The name Sumu refers to a group of related people groups in Nicaragua and Honduras. The Sumu in Nicaragua live along the Río Bambana. They are called numerous names by different groups of people, but they refer to themselves as Mayangna meaning “we of the sun.” The traditional Sumu religion views the sun as the supreme deity, and the moon is also a god. They largely practice Christianity now, but they hold onto many of their traditional beliefs. They require a shaman called a suida to communicate to their gods. 

Engagement // What’s Happening Now

Juan Solano, a pastor in Nicaragua, has a great burden to reach the indigenous communities on the country’s Atlantic coast. Most of the 68 coastal communities vary in size from 2,000 – 5,000. According to Solano, only eight of these communities have churches.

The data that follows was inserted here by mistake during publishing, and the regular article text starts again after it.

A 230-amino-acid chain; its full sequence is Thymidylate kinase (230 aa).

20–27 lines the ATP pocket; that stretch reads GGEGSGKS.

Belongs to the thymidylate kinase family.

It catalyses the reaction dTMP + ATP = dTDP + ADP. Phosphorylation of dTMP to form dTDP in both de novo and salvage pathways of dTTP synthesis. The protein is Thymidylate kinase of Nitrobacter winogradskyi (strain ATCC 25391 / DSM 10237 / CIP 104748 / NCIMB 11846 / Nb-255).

It has been difficult to reach these communities because of their remote locations. To reach them, visitors must get as close as possible by bus or car and make the remainder of the trip by boat.

Ken and Kendra Doutt heard of the coastal people and the needs of their communities. They are discussing with team leaders how they can become involved in reaching them, especially the Sumu. They currently lead the Engage ministry in Nicaragua and have a group of young people who are ready and willing to get involved.

Sustainability // The Bigger Story

Solano and his fellow workers in Nicaragua want to establish some type of Bible school to train workers. One team member is teaching at a distant Bible school, but the need is great for culturally appropriate training opportunities in the area near the Sumu.

Partnership // Move Beyond

  • Pray churches are planted in Sumu villages.
  • Pray for teachers who can provide proper discipleship and address the issues of syncretism.
  • Pray for compassion ministries who can provide medical, nutritional, and educational needs to Sumu communities.